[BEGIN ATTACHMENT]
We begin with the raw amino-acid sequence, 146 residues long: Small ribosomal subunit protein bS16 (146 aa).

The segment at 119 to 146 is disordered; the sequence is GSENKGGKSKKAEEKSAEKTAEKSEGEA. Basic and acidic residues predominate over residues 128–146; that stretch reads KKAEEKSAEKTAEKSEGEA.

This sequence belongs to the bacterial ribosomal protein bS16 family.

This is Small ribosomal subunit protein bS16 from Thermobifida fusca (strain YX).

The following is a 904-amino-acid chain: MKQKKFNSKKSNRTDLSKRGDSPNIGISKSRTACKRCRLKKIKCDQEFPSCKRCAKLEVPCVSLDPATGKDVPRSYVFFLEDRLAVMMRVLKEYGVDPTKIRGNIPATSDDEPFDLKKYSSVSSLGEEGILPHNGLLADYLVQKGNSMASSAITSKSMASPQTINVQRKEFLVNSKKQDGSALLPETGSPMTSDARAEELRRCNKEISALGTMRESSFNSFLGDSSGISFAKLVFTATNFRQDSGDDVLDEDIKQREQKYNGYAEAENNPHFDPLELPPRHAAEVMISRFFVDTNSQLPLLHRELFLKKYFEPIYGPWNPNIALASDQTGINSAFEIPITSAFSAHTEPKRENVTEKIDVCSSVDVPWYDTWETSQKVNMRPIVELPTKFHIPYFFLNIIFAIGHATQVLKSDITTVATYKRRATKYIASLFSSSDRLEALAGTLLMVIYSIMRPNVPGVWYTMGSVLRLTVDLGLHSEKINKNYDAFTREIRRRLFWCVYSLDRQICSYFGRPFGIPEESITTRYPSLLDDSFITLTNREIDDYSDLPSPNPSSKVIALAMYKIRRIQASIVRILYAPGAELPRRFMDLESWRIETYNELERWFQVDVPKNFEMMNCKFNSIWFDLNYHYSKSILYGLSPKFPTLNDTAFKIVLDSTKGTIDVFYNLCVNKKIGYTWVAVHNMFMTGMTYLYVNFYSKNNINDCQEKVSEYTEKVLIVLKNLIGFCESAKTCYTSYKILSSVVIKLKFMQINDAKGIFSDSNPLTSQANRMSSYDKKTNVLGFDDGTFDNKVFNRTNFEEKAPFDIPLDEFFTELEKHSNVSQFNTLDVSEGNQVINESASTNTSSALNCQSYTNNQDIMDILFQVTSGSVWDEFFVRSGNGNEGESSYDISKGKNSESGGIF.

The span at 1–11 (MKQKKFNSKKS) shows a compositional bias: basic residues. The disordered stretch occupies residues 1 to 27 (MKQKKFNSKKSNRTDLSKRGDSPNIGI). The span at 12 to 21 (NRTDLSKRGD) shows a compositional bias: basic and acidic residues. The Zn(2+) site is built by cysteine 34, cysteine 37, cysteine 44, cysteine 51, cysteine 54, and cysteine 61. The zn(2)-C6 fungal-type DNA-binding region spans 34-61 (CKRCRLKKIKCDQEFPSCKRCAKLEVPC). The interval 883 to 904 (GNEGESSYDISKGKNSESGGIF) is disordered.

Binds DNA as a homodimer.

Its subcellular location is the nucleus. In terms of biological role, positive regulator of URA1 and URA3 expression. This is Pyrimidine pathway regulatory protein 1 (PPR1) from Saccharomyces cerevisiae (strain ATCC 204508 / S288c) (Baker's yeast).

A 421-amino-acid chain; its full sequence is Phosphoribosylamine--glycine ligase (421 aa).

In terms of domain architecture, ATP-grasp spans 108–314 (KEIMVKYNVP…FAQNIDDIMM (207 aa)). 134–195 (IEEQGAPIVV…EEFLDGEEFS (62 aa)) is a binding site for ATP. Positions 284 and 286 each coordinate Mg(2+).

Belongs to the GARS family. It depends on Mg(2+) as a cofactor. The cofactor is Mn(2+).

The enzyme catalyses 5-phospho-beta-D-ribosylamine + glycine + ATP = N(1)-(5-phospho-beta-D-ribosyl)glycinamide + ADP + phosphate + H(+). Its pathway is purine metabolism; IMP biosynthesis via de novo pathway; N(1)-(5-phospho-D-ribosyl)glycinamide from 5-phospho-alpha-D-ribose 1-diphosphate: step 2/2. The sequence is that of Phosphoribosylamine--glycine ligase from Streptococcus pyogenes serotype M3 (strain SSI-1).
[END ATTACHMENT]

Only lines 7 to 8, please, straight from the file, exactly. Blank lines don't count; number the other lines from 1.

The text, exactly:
Binds DNA as a homodimer.

Its subcellular location is the nucleus. In terms of biological role, positive regulator of URA1 and URA3 expression. This is Pyrimidine pathway regulatory protein 1 (PPR1) from Saccharomyces cerevisiae (strain ATCC 204508 / S288c) (Baker's yeast).